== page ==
On Friday, the National Marine Fisheries Service (NMFS) approved a plan to make it legal for five companies to conduct seismic testing off the Atlantic coast, in an area stretching from Delaware to Florida.
The seismic testing is an initial step toward leasing federal offshore waters to oil companies that may want to drill there. In January, the Trump Administration opened up more than 90 percent of the federal offshore area to potential lease sales.
Individual states largely oppose offshore drilling, fearing that another Deepwater Horizon disaster could ruin their tourism economies. But because state waters end three miles off the coast and federal waters aren't subject to state rules, states have found themselves trying to negotiate with a mercurial federal government. Florida received an exemption from lease sales from the Interior Department (at least until 2022, when a federal moratorium on drilling is lifted). But New Jersey hasn't, and the state has sued the Interior Department to find out why.
These latest authorizations (PDF) don't permit offshore oil drilling, but they permit seismic testing companies to map the ocean floor, which provides information for offshore oil companies to begin exploratory testing. The seismic testing companies will be allowed to "incidentally harass marine mammals," where harassment is defined as "any act of pursuit, torment, or annoyance which… has the potential to injure" marine mammals or "has the potential to disturb a marine mammal or marine mammal stock in the wild by causing disruption of behavioral patterns, including, but not limited to, migration, breathing, nursing, breeding, feeding, or sheltering."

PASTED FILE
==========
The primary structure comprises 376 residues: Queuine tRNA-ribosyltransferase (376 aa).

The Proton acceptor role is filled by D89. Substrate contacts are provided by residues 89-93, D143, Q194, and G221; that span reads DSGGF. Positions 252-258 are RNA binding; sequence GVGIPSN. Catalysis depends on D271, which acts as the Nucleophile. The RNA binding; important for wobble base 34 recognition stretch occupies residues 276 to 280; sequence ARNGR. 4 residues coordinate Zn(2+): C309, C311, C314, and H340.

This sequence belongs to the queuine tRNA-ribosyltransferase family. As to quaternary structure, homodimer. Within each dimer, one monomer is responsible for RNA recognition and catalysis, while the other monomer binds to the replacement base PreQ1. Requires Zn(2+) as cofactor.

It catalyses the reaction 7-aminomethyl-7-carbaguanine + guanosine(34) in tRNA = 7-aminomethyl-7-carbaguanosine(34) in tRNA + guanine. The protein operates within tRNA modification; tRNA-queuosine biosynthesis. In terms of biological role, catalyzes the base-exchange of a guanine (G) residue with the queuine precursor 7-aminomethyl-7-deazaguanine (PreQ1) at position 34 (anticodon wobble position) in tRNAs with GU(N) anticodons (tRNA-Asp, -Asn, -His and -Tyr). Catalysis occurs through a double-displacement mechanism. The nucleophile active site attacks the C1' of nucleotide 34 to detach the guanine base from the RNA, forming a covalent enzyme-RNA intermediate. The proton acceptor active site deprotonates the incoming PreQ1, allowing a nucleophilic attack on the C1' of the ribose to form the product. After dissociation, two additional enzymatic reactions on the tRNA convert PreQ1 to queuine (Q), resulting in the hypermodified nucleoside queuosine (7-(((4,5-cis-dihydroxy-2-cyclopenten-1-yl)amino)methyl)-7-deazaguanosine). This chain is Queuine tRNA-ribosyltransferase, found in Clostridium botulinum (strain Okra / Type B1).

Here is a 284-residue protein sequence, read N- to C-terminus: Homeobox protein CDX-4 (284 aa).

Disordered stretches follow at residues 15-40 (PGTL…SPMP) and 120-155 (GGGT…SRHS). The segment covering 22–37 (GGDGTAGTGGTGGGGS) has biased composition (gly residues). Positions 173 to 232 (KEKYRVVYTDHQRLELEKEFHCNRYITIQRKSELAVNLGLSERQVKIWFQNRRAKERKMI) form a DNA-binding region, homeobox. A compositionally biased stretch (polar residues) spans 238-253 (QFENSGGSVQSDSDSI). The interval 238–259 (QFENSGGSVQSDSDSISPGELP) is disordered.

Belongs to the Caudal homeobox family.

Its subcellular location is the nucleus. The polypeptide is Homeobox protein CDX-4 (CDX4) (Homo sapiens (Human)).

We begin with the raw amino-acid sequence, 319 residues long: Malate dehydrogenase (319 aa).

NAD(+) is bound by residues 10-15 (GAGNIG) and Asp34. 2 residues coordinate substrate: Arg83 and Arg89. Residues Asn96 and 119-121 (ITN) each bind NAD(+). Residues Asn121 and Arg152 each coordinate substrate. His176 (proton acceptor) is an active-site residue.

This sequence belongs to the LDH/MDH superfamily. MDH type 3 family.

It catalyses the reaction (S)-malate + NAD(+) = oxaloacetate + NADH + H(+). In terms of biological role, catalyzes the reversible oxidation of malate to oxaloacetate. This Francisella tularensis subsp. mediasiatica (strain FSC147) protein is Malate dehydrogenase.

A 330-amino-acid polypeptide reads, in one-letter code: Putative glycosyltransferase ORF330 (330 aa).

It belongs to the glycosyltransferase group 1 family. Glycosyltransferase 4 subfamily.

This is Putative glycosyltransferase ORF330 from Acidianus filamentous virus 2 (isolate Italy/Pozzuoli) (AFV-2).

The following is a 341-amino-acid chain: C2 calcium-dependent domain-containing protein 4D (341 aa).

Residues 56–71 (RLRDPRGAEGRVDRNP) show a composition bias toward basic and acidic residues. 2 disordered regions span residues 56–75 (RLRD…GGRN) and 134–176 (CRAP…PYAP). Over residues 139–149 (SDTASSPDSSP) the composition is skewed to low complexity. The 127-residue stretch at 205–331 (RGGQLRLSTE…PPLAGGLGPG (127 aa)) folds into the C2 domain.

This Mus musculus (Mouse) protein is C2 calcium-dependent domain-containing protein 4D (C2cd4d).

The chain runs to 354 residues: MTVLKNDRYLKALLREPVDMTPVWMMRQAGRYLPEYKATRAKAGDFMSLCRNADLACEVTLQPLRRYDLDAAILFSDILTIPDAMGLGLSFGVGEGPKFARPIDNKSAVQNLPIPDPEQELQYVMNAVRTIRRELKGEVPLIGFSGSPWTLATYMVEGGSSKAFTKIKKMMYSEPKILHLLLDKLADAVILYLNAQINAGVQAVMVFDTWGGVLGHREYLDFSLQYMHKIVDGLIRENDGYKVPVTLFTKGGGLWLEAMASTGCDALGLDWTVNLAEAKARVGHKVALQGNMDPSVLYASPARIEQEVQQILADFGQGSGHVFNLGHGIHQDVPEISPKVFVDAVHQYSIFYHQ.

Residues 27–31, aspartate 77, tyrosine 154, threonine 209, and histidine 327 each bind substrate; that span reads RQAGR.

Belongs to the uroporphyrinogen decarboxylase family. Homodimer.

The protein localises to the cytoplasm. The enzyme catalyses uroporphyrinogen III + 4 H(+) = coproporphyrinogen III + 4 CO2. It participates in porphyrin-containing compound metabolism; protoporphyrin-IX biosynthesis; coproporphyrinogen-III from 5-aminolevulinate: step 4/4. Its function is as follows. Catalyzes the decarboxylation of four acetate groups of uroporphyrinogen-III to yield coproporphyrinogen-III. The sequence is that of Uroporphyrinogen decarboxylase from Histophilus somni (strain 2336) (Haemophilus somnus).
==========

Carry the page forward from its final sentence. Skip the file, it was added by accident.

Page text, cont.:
The companies that have been approved to conduct the seismic testing are Ion GeoVentures, Spectrum Geo Inc, TGS-NOPEC Geophysical Company, WesternGeco, and CGG.
All the governors of states adjacent to the federal waters outlined in the map above oppose offshore drilling off their state waters, according to the Washington Post. Just last week, the US Geological Survey released a study saying that fossil fuels from federal lands (including offshore oil drilling) contribute to nearly a quarter of the US' carbon emissions.
According to the Post, one 2014 model prediction by the federal Bureau of Ocean Energy Management found that "nearly 2.5 million dolphins would be harassed or possibly killed by acoustic sound blasts each year in the middle and southern Atlantic, and nearly a half-million pilot whales would be affected." The endangered North American Right Whale is also an inhabitant of the area.
Moving forward with offshore oil drilling reverses action by the Obama Administration, which declared Atlantic waters off-limits for oil exploration.